in: Andreas Mehler / Henning Melber / Klaas van Walraven (eds.), Africa Yearbook: politics, economy and society south of the Sahara in 2012, Leiden: Brill, 31-45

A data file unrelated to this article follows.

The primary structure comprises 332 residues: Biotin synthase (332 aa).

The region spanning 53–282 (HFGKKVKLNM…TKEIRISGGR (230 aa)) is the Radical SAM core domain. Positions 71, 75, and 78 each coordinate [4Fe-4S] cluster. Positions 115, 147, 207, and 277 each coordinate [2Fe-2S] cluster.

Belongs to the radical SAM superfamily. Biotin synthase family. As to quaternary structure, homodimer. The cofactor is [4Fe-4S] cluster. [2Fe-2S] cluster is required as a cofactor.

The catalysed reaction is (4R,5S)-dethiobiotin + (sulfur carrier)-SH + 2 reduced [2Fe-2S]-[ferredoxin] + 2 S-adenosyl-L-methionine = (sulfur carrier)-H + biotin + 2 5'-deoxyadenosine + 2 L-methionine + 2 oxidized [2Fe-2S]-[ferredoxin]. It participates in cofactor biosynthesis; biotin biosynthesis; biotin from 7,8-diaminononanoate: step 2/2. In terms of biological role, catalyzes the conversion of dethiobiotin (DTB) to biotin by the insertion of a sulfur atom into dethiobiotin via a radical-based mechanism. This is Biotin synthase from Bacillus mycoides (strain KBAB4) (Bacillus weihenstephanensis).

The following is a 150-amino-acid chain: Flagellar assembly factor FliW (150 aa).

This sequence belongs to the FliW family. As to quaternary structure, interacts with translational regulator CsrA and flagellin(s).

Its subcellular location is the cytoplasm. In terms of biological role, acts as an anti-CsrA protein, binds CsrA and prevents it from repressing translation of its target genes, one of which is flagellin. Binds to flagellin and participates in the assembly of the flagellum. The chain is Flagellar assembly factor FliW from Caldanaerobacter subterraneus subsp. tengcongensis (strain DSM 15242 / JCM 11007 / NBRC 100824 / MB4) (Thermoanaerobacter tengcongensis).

Africa experts have long bemoaned the rest of the world’s tendency to focus on Africa’s troubles while ignoring positive developments on the continent. In 2012, Europeans who relied primarily on media reports and press releases for news about African affairs could have been forgiven for having security-related concerns uppermost in their minds. Examples included the runaway success of the YouTube sensation, Kony 2012, which was watched by millions in Europe and North America, sparking wide-ranging debates not only about brigandry, blood diamonds, child soldiers and foreign intervention, but also about images of Africa and how these are interpreted in the ‘West’. In East Africa, violent flare-ups between Sudan and the newly-independent Republic of South Sudan occupied many column inches in the first half of the year. West Africa’s conflicts were remembered in coverage of appearances before international tribunals in The Hague by former Liberian president Charles Taylor and former Ivorian president Laurent Gbagbo. Meanwhile, Africa’s pirates were never far from European TV screens. On a more positive note, the sharp contrast between economic growth in Africa and Europe’s struggles with the Euro crisis and banking sector liquidity did not escape many African observers. Some Africans may even have felt a sense of Schadenfreude at the challenges faced by former colonial powers.